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The Early Life Factors Study of Childhood Diseases (www.elfs.org.nz)

The aims of this project are:

  1. To establish a large dynamic cohort of infants who will be followed till adulthood.
  2. To assess associations between a wide range of early life exposures/events/life style factors and a broad range of health outcomes in early childhood including those listed below.
  3. To assess the association between maternal diet and congenital malformations, infant deaths, low birth weight, growth patterns up to age 18 months, hospital admissions in infancy, childhood obesity, and allergies and asthma symptoms.
  4. To assess the association between parental occupational exposures and congenital malformations, infant deaths, and low birth weight.
  5. To assess the association between domestic exposures to common cleaning agents during pregnancy and in the first few months after birth, and asthma symptoms in infants
  6. To assess the association between indoor dampness and fungal exposure, and allergies and asthma symptoms in infants.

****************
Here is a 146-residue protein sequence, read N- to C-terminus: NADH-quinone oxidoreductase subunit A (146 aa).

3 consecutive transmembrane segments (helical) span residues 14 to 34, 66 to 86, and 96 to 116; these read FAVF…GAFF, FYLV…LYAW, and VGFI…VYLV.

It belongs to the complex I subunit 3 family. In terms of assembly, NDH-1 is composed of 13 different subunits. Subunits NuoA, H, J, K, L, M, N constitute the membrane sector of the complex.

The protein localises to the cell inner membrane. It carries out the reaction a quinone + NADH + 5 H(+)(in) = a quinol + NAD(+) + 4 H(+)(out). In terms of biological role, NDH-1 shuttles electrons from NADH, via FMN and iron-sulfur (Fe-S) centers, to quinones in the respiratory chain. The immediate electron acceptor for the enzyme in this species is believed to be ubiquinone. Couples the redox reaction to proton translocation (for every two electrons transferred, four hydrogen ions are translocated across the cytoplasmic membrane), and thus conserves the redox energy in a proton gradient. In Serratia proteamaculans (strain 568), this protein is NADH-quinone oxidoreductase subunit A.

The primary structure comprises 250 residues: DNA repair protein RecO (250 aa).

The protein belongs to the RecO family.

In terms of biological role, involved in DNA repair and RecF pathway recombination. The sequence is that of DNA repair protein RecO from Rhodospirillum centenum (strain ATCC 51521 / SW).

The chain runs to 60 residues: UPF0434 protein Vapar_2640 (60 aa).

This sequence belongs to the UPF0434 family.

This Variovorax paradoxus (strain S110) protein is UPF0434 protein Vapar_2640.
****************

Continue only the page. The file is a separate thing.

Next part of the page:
7. To assess the association between ethnicity and/or low socio-economic status and low birth weight, an increased risk of hospital admissions in infants, growth patterns up to 18 months, and obesity after two years of age.
  8. To assess the association between infant diet and allergy and asthma symptoms, and obesity after two years of age;
  9. To provide a sampling frame for more detailed clinical studies on specific diseases by selecting subjects from the larger data base

RELATED PUBLICATIONS

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Howe L, Ellison-Loschmann L, Pearce N, Douwes J, Jeffreys M, Firestone R. Ethnic differences in early life risk factors for later obesity: a prospective cohort study in New Zealand. J Epidemiol Community Health, 2015; 69(6): 516-522. link icon

October 2008

COLLABORATORS

  • Dr Barry Borman
  • Public Health Intelligence, Ministry of Health
  • Dr Lorenzo Richiardi
  • Epidemiology Unit, Department of Biomedical Sciences, Turin, Italy
  • Prof Franco Merletti
  • Epidemiology Unit, Department of Biomedical Sciences, Turin, Italy

FUNDING

  • Health Research Council of New Zealand